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Climate change, talk of small tribes facing extinction

WE often speak of climate change as an academic discourse. But for the small-scale farmers in Kenya, Nigeria, Senegal and Zimbabwe, the impact of climate change has come home in the form of food security and whole livelihoods.

In Kenya, for instance, the last native speaker of the Elmolo language reportedly died sometime in the 1970s.

By then, only a few hundred Elmolo remained, eking out a living on Kenya’s southern waters of Lake Turkana as they always had, drinking its brackish waters and fishing for catfish, tilapia, and Nile perch.

Thanks to intermarriage with other tribes and adopting the Samburu language, the number of Elmolo has today increased to a few thousand. But their longterm survival remains far from certain, thanks to a new threat.

Lake Turkana is the largest desert lake in the world and has existed in some form for nearly four million years.

Ancient hominids, like the contemporaries of Turkana Boy – the nearly complete skeleton of homo erectus discovered in nearby Nariokotome – fished and lived along its shores.

Now, the lake itself, along with the populations that depend on it, are increasingly vulnerable. Nearly 90 per cent of its freshwater inflow comes from the Omo River across the border in Ethiopia.

Last year, the government in Addis Ababa unveiled Africa’s tallest hydroelectric dam and announced plans to build a series of water-hungry plantations along the Omo. Nearly 30,000 hectares have since been cleared in the Lower Omo for sugar plantation.

Those projects threaten to strangle Turkana’s water supply, and have the potential to devastate the livelihoods of nearly 30,000 people in Kenya who rely on the lake for food.

Because of this – and the largely manmade nature of the potential crisis – Lake Turkana is now being referred to as an East African Aral Sea Counting almost 50 million people, Tanzania has about 120 tribes, among them the small tribes such as the Barbaig.

Once upon tribal hostilities, the Barbaig tribesmen seemed lined up for extinction; even now, their numbers have shrunk so badly that demographers seem to have stopped counting – for fear of the inevitable -- extinction.

In those days, we often treated the Barbaig as a people apart; they were different, even primitive and blood-thirsty.

So any Barbaig staying late among the neighbouring Wanyaturu, Wagogo, Warangi or Wanyiramba was as good as dead because, they believed that if they didn’t kill the fellow, he would certainly kill one of their own – some day.

Then came a far-sighted man called Charles Kileo, who Mwalimu Julius Nyerere appointed regional commissioner for Singida at the height of inter-tribal killings between the mainly sedentary tribes and the itinerant Barbaig; if any killed a sedentary farmer, the rest would rise against poor Barbaig in huge numbers, normally awaiting their revenge till the next cattle market day. Kileo’s argument was that the Barbaig weren’t inherently brutal or blood-thirsty, but that they were always acting in selfdefence.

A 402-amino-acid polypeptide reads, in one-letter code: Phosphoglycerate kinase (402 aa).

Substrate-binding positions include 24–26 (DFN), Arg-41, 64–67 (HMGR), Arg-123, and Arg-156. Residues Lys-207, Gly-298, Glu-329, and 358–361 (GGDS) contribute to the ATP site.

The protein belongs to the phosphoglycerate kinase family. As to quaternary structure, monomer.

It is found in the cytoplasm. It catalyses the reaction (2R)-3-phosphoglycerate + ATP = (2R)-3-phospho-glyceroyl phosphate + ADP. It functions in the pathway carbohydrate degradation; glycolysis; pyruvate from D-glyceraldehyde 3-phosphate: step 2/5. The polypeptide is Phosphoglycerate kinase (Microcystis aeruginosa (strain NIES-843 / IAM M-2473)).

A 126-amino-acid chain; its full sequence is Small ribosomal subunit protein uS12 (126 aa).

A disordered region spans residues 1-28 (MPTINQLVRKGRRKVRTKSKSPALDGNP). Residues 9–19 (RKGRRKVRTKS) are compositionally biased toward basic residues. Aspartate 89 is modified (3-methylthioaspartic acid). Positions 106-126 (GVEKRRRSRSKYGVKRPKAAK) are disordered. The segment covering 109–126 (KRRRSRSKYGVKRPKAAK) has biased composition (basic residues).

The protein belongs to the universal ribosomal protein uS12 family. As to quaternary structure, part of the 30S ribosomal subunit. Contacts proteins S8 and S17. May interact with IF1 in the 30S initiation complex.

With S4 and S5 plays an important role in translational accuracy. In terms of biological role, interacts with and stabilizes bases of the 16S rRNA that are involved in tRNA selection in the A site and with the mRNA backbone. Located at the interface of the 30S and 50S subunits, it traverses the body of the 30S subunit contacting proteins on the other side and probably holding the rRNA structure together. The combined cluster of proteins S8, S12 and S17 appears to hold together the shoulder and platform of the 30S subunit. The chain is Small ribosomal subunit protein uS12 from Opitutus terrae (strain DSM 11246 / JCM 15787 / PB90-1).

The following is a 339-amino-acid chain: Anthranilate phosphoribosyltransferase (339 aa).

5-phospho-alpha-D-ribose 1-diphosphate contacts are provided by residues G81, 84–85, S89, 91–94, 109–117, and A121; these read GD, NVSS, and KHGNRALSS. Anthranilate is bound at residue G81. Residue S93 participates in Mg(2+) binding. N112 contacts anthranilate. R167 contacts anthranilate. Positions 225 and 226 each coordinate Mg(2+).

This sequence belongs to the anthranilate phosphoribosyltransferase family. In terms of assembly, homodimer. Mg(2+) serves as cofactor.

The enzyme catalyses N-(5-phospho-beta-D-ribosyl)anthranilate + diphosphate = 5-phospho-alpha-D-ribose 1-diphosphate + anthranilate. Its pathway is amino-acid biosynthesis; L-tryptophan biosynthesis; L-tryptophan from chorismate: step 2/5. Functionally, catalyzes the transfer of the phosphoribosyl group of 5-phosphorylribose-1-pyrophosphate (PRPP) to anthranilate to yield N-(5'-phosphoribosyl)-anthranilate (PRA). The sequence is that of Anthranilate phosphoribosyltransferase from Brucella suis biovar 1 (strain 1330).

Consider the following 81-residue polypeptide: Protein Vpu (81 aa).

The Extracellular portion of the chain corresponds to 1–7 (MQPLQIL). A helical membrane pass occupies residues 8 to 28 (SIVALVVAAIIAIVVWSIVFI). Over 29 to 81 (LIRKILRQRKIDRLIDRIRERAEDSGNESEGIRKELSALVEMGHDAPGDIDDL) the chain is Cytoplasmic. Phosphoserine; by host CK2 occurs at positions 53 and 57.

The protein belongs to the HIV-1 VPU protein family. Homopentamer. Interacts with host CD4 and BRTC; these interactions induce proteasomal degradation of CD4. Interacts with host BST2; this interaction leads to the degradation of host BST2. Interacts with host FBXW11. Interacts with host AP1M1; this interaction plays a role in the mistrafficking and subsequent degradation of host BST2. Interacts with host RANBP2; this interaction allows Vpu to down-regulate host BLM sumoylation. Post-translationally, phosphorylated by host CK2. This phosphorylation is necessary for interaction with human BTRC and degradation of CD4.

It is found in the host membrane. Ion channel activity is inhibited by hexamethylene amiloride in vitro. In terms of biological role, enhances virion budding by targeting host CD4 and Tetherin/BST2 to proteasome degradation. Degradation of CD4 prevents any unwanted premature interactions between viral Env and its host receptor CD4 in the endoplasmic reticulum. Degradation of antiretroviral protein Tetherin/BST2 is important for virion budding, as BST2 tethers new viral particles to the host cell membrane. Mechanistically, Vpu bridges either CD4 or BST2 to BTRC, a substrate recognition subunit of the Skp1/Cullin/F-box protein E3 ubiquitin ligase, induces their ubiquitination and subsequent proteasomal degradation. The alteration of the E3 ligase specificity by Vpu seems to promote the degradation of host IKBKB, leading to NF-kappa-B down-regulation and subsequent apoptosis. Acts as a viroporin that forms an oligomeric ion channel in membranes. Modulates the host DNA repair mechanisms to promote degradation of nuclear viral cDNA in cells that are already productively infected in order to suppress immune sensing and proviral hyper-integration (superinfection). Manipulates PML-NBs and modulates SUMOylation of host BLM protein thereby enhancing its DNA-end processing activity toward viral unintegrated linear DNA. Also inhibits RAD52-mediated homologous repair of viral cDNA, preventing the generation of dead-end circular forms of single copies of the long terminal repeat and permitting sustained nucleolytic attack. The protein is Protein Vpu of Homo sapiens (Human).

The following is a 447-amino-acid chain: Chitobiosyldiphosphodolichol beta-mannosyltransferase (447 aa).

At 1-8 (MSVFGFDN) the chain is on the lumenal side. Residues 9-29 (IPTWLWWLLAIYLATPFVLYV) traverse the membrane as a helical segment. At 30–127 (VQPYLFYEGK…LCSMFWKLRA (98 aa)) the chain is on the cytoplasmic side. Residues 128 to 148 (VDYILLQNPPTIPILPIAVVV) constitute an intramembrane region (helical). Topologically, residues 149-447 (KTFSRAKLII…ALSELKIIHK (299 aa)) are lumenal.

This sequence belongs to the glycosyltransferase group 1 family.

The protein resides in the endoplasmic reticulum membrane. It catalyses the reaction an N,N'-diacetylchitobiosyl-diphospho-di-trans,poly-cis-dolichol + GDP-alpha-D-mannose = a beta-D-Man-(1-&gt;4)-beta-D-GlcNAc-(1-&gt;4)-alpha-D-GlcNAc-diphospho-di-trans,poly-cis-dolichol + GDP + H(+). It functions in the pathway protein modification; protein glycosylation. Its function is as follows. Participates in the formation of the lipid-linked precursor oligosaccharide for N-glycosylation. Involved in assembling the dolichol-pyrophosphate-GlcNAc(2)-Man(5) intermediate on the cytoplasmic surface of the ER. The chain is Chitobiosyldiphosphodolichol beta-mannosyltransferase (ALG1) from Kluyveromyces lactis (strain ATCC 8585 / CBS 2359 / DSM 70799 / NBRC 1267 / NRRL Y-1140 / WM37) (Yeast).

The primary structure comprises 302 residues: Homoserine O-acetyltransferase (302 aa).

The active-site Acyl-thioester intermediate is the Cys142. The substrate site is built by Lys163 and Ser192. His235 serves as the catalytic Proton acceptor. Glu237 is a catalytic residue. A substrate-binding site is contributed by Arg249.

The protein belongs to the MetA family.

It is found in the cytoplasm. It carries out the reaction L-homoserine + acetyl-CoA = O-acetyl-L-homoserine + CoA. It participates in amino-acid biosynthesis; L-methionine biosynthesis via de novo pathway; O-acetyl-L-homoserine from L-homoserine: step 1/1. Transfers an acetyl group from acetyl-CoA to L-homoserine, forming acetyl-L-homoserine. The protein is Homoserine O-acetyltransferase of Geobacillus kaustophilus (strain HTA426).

“You see, all the surrounding tribes have representative in parliament and local government … the Barbaig have no one to speak for them … so when they get killed they suffer in silence … and also take revenge silently,” the RC once told me.

That’s the first time I began understanding the Barbaig – and their plight – from a different perspective; so my people were the aggressors, in the first place!

One, they were taking prime pastures once open to the Barbaig alone; but as their population rose and demand for agricultural land grew, conflicts escalated.

Two, livestock numbers among farmers also increased, and herders started to venture into Barbaigheld pastures. Back then, I thought the RC was out to defend ‘pathological’ killed, people whose killing instinct is lodged in their blood veins; now I know better – even as the Barbaig now live among their erstwhile ‘enemies’ in peace, thanks to government efforts to reunite these once isolated guys.

It’s perhaps the lot of human folly that we’re more tempted to seeking separation rather than unity; it was a coincidence that even the Church of Christ had divided itself 35,000 times by 1983; to date, I’ve since lost count as more and more churches and ‘fellowships’ crop up.

May be, we’re living a prophesy – that God’s Word will have reached all corners of Planet Earth before the Lord comes back to claim His own. But we digress.

The point we’re driving is that all people, in small or big tribal groupings, white or coloured, matter before God. As Pope Francis puts it: “How nice,” he says, “that brothers are united, that brothers pray together.

How nice to see that nobody negotiates their history on the path of faith – that we are diverse but that we want to be, and are already beginning to be, a reconciled diversity.”

In his native Argentina, he once dropped to his knees and called out to God: “Father, we are divided. Unite us!” In the same spirit, please work for the future of small tribes.

I have in mind my Hadzabe neighbours in Singida, whose numbers are decreasing – as the rest of us increase.

  • Cell: 0712122128 Email: shanimpinga@gmail.com
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Author: James Mpinga

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